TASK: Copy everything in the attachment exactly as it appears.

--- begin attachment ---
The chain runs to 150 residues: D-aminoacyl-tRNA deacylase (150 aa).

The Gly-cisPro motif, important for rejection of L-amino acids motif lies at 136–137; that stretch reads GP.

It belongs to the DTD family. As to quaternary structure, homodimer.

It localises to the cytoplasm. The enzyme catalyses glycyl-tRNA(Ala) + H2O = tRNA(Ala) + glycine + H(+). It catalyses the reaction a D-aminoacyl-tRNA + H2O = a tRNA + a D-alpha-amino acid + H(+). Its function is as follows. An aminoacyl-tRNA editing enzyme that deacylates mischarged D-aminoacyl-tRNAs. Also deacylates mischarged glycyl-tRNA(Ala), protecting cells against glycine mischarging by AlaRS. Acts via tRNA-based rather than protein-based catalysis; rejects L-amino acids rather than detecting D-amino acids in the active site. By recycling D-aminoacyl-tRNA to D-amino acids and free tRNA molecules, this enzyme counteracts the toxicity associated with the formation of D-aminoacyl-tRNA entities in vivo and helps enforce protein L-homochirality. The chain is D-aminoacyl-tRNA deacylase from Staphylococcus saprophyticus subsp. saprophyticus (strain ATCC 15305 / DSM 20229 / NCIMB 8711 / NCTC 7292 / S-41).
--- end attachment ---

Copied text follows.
The chain runs to 150 residues: D-aminoacyl-tRNA deacylase (150 aa).

The Gly-cisPro motif, important for rejection of L-amino acids motif lies at 136–137; that stretch reads GP.

It belongs to the DTD family. As to quaternary structure, homodimer.

It localises to the cytoplasm. The enzyme catalyses glycyl-tRNA(Ala) + H2O = tRNA(Ala) + glycine + H(+). It catalyses the reaction a D-aminoacyl-tRNA + H2O = a tRNA + a D-alpha-amino acid + H(+). Its function is as follows. An aminoacyl-tRNA editing enzyme that deacylates mischarged D-aminoacyl-tRNAs. Also deacylates mischarged glycyl-tRNA(Ala), protecting cells against glycine mischarging by AlaRS. Acts via tRNA-based rather than protein-based catalysis; rejects L-amino acids rather than detecting D-amino acids in the active site. By recycling D-aminoacyl-tRNA to D-amino acids and free tRNA molecules, this enzyme counteracts the toxicity associated with the formation of D-aminoacyl-tRNA entities in vivo and helps enforce protein L-homochirality. The chain is D-aminoacyl-tRNA deacylase from Staphylococcus saprophyticus subsp. saprophyticus (strain ATCC 15305 / DSM 20229 / NCIMB 8711 / NCTC 7292 / S-41).